Aristotle and Dante Discover the Secrets of the Universe

Benjamin Alire Saenz
A lyrical novel about family and friendship from critically acclaimed author Benjamin Alire Sáenz.Aristotle is an angry teen with a brother in prison. Dante is a know-it-all who has an unusual way of looking at the world. When the two meet at the swimming pool, they seem to have nothing in common. But as the loners start spending time together, they discover that they share a special friendship—the kind that changes lives and lasts a lifetime. And it is through this friendship that Ari and Dante will learn the most important truths about themselves and the kind of people they want to be.


Reviewed: 2019-01-14
UGHH THIS IS SO GOOD. I finished it in two days and it made me cry happy tears and want to fall in love.
Reviewed: 2018-09-28
4.5 stars!

What to say about a book that totally beat me up emotionally? This is just a beautiful book of discovery, acceptance and love, with every single character portrayed in such a rich and poignant way. I am just not sure what else to say. ^-^

Just a lovely read with my friend Andrew.
Reviewed: 2018-03-22
I have never shipped so hard
Reviewed: 2018-01-06
I was warned that this book would make me ugly cry, but I thought "Sure, a young adult book is going to tear me open and jump on my heart.  Sure."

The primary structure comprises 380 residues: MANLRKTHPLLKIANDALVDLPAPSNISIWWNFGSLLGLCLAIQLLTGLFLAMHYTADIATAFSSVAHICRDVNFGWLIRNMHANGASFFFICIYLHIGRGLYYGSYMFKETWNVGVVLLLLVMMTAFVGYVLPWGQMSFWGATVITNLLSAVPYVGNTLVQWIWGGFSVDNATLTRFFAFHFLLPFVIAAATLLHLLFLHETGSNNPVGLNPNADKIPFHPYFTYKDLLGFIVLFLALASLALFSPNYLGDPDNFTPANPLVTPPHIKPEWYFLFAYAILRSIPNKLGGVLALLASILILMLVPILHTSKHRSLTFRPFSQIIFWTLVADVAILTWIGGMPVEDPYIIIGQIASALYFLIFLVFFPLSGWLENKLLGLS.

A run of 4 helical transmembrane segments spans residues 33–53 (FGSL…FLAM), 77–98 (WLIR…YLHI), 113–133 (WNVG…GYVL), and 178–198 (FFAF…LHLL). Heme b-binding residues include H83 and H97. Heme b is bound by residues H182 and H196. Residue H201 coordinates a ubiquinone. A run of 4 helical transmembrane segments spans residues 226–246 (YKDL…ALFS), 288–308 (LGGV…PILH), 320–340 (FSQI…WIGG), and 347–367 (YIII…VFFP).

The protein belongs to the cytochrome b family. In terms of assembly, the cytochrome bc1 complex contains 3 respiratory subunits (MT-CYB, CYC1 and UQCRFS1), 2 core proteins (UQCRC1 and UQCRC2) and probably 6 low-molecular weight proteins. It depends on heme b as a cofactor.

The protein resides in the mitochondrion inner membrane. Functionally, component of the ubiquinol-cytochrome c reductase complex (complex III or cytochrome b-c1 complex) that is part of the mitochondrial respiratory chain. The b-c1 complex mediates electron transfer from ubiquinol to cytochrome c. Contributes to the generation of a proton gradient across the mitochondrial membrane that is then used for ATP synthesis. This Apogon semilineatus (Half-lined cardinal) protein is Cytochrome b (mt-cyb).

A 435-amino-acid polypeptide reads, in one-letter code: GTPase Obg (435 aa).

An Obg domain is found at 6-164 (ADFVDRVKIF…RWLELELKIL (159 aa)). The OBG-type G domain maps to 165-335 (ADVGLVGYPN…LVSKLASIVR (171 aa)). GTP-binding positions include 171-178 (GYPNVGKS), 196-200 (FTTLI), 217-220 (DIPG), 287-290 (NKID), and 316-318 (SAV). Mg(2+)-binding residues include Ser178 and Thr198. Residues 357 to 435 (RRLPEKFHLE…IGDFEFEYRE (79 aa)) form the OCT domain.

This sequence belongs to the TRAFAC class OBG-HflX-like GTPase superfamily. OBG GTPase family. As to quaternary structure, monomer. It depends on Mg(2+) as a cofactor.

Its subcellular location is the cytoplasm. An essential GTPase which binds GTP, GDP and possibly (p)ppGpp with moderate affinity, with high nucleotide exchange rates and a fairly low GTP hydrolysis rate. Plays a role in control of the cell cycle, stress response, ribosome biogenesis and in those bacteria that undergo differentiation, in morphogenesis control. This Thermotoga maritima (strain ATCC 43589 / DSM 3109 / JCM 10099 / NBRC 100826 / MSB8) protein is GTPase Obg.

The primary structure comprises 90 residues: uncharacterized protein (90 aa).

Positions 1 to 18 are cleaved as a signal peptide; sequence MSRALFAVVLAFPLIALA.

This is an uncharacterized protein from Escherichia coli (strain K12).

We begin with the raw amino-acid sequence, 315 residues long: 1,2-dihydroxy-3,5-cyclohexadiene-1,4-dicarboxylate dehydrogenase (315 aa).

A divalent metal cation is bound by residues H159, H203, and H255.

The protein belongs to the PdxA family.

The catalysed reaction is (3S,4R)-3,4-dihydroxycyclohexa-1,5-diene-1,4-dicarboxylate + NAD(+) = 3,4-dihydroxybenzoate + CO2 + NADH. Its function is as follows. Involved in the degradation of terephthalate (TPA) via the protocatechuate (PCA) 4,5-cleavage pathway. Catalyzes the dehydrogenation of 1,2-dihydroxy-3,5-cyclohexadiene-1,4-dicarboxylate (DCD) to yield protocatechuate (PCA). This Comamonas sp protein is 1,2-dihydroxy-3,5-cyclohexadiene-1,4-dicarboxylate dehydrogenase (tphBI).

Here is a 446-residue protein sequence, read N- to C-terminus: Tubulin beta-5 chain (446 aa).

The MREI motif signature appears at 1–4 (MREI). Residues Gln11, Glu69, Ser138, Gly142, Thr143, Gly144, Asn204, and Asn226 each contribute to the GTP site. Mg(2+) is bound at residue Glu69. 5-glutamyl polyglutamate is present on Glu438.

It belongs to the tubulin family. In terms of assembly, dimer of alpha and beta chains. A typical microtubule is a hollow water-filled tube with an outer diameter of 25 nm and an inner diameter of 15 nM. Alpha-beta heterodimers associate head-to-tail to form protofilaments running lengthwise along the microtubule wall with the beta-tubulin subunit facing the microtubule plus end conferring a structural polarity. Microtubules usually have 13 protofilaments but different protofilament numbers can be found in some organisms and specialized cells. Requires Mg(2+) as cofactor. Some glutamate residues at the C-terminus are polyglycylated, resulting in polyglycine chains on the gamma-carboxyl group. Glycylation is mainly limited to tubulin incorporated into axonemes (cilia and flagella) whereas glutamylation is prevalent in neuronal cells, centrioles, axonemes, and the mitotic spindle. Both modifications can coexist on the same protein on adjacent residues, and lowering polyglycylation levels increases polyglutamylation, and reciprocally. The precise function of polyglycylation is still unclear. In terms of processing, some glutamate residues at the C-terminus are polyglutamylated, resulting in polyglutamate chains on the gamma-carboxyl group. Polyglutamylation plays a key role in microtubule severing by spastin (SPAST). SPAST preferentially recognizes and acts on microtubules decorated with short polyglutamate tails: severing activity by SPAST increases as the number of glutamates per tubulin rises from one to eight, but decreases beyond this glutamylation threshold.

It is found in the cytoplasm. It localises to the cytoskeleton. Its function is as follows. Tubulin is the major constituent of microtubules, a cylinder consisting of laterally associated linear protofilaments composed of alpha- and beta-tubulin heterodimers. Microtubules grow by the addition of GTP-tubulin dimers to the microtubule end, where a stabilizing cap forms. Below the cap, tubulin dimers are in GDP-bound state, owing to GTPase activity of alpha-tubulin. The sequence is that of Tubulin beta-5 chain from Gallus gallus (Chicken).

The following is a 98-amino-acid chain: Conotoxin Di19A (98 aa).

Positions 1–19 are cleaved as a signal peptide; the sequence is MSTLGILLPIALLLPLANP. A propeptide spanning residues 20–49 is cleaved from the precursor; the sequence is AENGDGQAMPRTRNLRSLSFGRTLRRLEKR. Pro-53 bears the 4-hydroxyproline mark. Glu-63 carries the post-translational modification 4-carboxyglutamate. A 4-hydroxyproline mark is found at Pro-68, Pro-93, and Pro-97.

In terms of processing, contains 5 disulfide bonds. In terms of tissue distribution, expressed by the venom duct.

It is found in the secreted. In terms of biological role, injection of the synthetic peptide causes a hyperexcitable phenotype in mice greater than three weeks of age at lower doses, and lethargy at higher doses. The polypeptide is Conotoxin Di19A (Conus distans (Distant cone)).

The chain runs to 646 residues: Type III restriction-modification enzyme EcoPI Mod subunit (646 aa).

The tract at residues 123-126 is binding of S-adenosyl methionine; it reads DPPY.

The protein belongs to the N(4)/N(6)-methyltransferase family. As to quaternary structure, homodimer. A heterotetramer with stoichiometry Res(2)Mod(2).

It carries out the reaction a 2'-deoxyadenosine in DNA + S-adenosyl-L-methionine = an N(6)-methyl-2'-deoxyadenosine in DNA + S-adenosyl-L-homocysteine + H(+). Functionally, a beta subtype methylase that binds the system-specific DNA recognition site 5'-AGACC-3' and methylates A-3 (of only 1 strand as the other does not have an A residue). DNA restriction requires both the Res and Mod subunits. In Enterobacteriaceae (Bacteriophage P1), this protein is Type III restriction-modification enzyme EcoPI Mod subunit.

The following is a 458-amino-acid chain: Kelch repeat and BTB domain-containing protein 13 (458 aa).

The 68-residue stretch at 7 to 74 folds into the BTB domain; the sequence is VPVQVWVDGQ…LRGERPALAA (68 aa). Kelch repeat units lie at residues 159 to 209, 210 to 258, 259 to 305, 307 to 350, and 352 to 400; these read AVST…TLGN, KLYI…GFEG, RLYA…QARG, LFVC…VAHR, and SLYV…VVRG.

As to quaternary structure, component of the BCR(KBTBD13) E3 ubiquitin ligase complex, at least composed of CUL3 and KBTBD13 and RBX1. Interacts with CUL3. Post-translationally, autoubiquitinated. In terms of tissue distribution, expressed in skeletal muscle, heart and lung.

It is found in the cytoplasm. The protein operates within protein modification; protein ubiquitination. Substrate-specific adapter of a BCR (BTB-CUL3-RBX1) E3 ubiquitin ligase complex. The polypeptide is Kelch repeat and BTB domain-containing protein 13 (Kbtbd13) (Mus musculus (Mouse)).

Dammit, I ugly cried.

This is a strange little love story about two teenage boys who seem to be so different that you have to wonder how they are even friends. And yet it's clear that from the beginning there's something between them, some understanding that goes far beyond ordinary friendship. Ari and Dante complete each other. The love they have for each other brings their families together, and helps Ari's family to heal from the blows life has dealt them.

Their love is magical.

I listened to the audiobook which was narrated by Lin-Manuel Miranda, and he made the characters glow with life. They were so real that as angry as I was with Ari much of the time, my heart broke for him too. As frustrated as I was with his parents, I understood their inability to confront their past. And as odd as I initially found Dante's parents, I  came to love them.  These characters are fully developed, and in spite of their flaws, they are loveable. 

I'm not a huge fan of YA literature, but this book made me wonder if I haven't been too stand-offish about it.  If this is the stuff kids read these days, then I'm in.  And I'm thrilled to know that the author is writing a sequel.
Reviewed: 2017-01-02
I am not the audience for this sweet book. But that's okay. Aristotle is a lonely young man who meets Dante at the swimming pool. Both are about 15 years old when the book opens, and Dante teachers Ari how to swim. There a friendship blossoms in this coming of age novel that was very sweet.
In some ways the book was a it frustrating: there is no "plot" but two young Mexican-American men who discover a bit more about themselves, their bond, and the world around them. Ari is lost. He has no friends, does not back down from a fight, and is the youngest child of three much older siblings (one of whom is in jail). But that changes when he meets Dante, a sensitive artist and with whom Ari finds someone to bond with and talk to.